Widely Recycled- Check locally for kerbside
While some packaging, such as tetra packs, are recycled by a number of local authorities, they are not recycled by all. Seeing this symbol on packaging means that you should check first where it can be recycled. They can be taken to household recycling centres.
Check locally packaging symbol
This recycling symbol will be seen on packaging that is collected by between 20% - 75% of local authorities. For example, it’s often seen on different types of plastic.
Not yet recycled packaging symbol
This symbol indicates that less than 20% of local authorities will collect the packaging for recycling. It is usually found on ready meal packets where the film is not recyclable and needs to be removed and put into the general waste.
Popular recycling packaging symbols
Now that you know the recycle symbols and what they mean, it’s time to look at the other popular recycling logos that can be seen on packaging, and what their definitions are.
Mobius Loop packaging symbol
The Mobius Loop symbol means that the packaging is capable of being recycled but my not have been made from recycled materials. If the packaging does contain recycled material, the symbol will show a percentage (%) within the logo. This will roughly indicate the amount of recycled materials used to make the item.
The Mobius Loop logo does not ensure that the packaging can be collected from household bins or recycling centres, so it’s important to check with your local council first.
This symbol can be seen on plastic waste such as bottle and containers, paper waste like magazines, and glass waste.
The Green Dot recycling packaging symbol
The Green Dot symbol signifies that the packaging producer has made a financial contribution towards the recycling of packaging. It’s important to note that this symbol does not necessarily mean that the packaging is recyclable. This Green Dot can be spotted on a variety of different products including food and drink packaging.
The Tidyman is not actually a recycling symbol, but rather is trademarked by charity Keep Britain Tidy and is used on packaging as a reminder to consumers to not litter and be considerate with how they dispose of the packaging. Some brands may feature the Tidyman symbol on their packaging for a small fee which contributes to the wider work of the charity, including eliminating litter and waste, improving public spaces, and helping people live more sustainably.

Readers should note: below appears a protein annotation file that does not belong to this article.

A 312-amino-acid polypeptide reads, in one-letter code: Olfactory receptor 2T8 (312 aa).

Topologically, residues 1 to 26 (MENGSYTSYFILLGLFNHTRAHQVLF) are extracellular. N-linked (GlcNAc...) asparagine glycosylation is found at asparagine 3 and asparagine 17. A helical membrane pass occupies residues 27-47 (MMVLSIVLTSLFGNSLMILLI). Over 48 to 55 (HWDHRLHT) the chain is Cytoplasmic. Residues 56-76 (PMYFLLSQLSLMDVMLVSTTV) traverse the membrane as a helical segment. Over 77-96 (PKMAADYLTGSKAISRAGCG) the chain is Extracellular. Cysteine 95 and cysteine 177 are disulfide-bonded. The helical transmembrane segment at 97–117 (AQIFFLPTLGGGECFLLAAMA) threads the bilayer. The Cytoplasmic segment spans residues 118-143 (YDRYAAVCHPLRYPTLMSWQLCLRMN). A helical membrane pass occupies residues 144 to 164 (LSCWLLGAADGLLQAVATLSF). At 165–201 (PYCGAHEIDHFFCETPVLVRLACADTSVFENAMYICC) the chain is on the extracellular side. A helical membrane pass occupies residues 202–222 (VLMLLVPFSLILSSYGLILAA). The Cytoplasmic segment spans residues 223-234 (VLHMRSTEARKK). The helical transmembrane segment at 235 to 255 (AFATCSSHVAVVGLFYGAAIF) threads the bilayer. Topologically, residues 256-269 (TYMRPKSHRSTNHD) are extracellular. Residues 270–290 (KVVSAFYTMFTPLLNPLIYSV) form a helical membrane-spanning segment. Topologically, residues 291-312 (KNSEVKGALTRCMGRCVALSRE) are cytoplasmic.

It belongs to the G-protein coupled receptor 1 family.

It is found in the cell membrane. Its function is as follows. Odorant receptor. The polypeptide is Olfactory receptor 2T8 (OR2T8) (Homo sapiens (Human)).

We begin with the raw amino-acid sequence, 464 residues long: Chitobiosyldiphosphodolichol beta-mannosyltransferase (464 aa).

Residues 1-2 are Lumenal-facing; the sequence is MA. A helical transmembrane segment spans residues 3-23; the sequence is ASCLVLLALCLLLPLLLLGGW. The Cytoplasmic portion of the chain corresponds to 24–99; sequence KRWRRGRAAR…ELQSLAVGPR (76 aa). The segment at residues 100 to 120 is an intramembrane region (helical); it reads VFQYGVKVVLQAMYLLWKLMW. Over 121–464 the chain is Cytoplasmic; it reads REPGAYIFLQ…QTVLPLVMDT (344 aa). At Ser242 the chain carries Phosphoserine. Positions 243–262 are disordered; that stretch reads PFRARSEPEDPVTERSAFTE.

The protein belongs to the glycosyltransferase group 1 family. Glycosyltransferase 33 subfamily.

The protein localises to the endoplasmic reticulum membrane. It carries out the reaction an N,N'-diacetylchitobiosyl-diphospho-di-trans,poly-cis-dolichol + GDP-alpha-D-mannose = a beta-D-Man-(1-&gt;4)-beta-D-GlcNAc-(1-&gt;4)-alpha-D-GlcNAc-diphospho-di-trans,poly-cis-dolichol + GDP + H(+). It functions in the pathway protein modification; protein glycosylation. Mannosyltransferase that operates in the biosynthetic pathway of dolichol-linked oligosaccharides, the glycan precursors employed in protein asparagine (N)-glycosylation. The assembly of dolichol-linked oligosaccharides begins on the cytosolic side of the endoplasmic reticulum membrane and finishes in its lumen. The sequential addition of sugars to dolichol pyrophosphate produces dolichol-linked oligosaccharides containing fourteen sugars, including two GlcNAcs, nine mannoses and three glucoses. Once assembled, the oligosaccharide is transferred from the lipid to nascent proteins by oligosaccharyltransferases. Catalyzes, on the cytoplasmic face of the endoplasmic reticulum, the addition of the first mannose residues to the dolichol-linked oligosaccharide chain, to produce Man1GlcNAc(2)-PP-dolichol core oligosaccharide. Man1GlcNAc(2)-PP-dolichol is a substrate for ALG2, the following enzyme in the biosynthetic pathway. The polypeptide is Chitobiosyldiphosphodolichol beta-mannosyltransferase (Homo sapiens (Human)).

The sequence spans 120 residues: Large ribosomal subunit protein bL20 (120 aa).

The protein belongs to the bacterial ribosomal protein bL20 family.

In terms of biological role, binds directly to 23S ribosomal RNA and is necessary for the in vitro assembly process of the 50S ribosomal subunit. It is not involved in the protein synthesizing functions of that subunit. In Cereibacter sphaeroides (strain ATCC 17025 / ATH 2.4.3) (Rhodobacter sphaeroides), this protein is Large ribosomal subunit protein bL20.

FSC packaging symbol
The Forest Stewardship Council (FSC) symbol identifies packaging/products that contain wood from well-managed forests. These forests have been independently certified in accordance with the rules of the FSC. This logo is typically seen on products made from paper, cardboard, and wood.
Glass Recycling packaging symbol
The Glass Recycling symbol is used on packaging to remind customers that the glass can be recycled after use. Often seen on glass containers such as glass bottles and jars, this logo means that it is recyclable, even if the materials contained within it are not. The product showing this symbol can be collected with your household recycling and at bottle banks.
The Aluminium ‘alu’ symbol is used to inform the user that the product is made from recyclable aluminium and so can be placed into an aluminium or mixed metal recycling container. Most local recycling facilities will accept aluminium. This logo can feature on tinfoil packaging.
Waste Electricals and Batteries packaging symbol
The crossed-out bin symbol on your electrical product such as those that fall under WEEE Waste, batteries, or their packaging. It means that the electrical products and batteries must be recycled through either a recycling centre or with retailers.
Some local authorities may offer the recycling of small electrical items and batteries through household collections.
Biodegradable packaging symbol